They say Jews and Italians are basically the same, but with different food. I think it’s really Russians and Italians who are the same—or rather, one Russian in particular, writer Gary Shteyngart. The celebrated author commemorated the publication of his second novel, Absurdistan, at the Russian-themed bar Pravda last week, getting his guests drunk on Russian vodka and handing out CDs of him reading a chapter (“Gary sings the blues!” he said cheerfully). Shteyngart is prone to waving his hands in the air and saying “Ey!”—like my Italian grandmother. He did write the follow-up to The Russian Debutante’s Handbook while living in Rome, which led me to wonder: Which other foreign place will he live in while writing about all things Russian? Thailand may be next but, he exclaimed, “I just got back from Brazil!” which he accompanied with the hand gesture. “Everyone is hot!” he added, fanning himself. Maybe he is my Italian grandmother.

I tried to extract embarrassing stories about Shteyngart from our mutual friend, his high school pal Adrienne Day. She started to tell me a tale involving barter money, the Mafia, and Robert De Niro—which confirmed my Guido theory—but was interrupted when his editor, Random House bigwig Daniel Menaker, read a letter from Gary proposing a book called A Million Little Da Vinci Codes of JT Leroy, adding that the new novel resembles something called Anna Karenina, in which life in Russia is Very Hard. “I stole some of that. I admit it. I stole it. I’m sorry.” Busted.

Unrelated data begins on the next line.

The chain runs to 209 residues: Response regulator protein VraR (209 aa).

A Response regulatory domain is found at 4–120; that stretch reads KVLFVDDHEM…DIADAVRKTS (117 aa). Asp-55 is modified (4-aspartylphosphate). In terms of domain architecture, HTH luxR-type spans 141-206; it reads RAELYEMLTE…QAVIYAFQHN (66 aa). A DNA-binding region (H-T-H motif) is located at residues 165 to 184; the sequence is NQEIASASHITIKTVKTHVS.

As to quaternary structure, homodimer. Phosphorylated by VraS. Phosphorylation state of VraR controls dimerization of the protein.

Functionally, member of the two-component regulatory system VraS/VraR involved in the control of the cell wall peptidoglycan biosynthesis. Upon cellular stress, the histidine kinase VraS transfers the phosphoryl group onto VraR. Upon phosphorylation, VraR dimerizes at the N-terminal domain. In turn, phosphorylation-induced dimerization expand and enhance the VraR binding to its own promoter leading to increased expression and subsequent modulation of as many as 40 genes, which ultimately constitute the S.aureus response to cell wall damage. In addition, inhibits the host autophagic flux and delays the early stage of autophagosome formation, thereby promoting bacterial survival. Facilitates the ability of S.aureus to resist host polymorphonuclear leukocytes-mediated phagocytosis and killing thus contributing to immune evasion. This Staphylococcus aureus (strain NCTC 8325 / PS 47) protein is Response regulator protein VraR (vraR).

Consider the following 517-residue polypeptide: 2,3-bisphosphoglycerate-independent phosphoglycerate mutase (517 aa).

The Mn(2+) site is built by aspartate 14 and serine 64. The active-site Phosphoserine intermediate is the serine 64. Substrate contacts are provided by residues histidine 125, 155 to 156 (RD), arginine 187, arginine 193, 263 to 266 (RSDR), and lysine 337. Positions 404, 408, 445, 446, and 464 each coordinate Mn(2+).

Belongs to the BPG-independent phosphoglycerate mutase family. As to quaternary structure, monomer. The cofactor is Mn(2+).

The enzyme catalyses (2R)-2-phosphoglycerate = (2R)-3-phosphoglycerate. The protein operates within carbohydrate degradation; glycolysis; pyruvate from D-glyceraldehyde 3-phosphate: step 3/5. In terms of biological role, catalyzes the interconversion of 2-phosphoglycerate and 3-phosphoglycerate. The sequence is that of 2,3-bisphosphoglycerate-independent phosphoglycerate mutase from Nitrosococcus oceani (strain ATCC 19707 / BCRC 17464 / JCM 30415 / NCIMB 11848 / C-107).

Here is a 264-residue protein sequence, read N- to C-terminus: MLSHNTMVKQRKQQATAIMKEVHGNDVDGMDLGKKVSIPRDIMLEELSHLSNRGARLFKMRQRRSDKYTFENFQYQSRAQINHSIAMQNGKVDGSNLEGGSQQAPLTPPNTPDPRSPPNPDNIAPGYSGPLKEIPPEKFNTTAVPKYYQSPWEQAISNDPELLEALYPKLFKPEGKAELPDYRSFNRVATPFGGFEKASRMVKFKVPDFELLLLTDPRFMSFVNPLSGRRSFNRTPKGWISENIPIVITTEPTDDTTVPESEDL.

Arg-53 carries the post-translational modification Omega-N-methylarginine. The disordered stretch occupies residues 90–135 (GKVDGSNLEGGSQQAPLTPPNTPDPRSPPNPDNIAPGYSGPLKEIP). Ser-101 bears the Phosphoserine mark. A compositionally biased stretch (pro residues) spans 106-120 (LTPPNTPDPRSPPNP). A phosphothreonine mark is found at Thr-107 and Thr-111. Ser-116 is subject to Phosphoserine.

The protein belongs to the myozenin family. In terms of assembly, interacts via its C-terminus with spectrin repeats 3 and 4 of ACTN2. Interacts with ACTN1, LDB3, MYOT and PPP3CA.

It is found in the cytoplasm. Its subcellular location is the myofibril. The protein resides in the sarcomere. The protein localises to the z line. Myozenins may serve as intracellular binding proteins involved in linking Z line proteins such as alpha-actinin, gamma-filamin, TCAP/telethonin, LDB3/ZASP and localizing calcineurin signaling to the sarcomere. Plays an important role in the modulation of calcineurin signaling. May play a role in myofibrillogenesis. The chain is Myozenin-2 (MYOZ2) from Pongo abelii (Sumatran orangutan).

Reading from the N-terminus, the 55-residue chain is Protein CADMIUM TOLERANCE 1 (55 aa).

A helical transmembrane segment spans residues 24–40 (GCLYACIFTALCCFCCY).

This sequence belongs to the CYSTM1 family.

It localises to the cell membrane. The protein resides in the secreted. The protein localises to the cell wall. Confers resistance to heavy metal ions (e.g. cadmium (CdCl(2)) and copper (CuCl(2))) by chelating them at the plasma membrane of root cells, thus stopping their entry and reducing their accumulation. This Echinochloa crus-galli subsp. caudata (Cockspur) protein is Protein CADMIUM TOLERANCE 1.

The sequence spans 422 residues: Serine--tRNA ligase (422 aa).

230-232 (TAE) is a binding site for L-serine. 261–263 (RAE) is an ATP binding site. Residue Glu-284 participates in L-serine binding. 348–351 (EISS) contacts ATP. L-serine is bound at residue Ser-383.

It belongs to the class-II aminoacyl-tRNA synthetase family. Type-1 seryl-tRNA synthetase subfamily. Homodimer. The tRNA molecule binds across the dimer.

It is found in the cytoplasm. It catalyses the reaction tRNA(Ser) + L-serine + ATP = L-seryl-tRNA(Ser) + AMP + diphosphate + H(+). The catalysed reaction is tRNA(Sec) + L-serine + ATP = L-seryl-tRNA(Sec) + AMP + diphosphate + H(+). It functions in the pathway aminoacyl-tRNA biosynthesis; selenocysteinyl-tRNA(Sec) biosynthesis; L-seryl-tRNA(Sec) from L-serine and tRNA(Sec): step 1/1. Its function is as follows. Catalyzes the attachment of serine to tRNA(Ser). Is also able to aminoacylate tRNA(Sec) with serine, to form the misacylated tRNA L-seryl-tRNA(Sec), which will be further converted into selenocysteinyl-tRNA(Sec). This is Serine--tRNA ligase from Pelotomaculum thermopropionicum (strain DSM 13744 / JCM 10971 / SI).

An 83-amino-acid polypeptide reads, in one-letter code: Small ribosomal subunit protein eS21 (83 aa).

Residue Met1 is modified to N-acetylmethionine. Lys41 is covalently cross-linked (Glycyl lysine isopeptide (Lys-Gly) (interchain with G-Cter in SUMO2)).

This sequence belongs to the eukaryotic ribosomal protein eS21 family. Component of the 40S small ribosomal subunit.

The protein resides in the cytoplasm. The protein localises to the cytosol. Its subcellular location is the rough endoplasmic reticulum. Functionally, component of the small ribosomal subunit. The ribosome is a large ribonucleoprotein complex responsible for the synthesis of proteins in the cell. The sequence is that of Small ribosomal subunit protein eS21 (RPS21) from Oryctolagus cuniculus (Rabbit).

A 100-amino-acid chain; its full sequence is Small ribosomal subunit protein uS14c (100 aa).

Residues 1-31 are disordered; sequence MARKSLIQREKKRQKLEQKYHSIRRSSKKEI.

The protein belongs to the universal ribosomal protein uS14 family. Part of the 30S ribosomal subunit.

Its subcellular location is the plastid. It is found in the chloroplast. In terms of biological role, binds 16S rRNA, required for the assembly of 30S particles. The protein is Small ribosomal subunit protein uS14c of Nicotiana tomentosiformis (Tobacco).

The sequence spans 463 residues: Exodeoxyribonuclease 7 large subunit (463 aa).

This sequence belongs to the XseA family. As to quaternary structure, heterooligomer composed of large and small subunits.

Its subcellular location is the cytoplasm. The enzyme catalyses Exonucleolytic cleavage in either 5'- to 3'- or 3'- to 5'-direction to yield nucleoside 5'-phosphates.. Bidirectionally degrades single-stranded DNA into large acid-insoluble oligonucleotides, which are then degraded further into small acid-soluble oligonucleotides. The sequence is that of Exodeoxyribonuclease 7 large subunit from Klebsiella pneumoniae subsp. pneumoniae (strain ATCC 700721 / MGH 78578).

The crowd was filled with serious- seeming literary types, and since I only read Gawker, Star, and my e-mail, I couldn’t identify anyone who wasn’t Carlos D., and had to be told. On hand: novelists Gabe Hudson and Chang-rae Lee, Slate peeps Jacob Weisberg and Megan O’Rourke, The Paris Review‘s Philip Gourevitch, and New York mag’s David Amsden, who is on the exact opposite beat as me (he’s Poor Little Rich Kids, I’m Fake-Poor Little Rich Kids). “I’m sorry I don’t have anything snarky to say,” apologized Amsden. (That’s OK, I just took care of that.)

The next night, I went to a Tribeca Film Festival screening of Brothers of the Head, about conjoined twins fused at the lower chest who are sold into a punk band by their father. Co-directed by Louis Pepe and Keith Fulton (the duo behind the doc Lost in La Mancha), it’s a pitch-perfect mockumentary of the rise and fall of a band—audience members walk out thinking that the band, the Bang Bang, is actually real. No, no.

Yes, yes, said Pepe at the after-party thrown by Tokion at the Motor City Bar. “I hear people saying, ‘I think I’ve got their CD at home.’ ” Like the makers of another recent musical mockumentary, It’s All Gone Pete Tong, they’ve helped along the fake-real-band thing. In England, merch was for sale on eBay, white-label records were pressed up, and naturally, the band’s got a MySpace page. Coupled with the sepia-toned images and the unvarnished songs written by Clive Langer, the film feels very Iggy Pop Raw Power.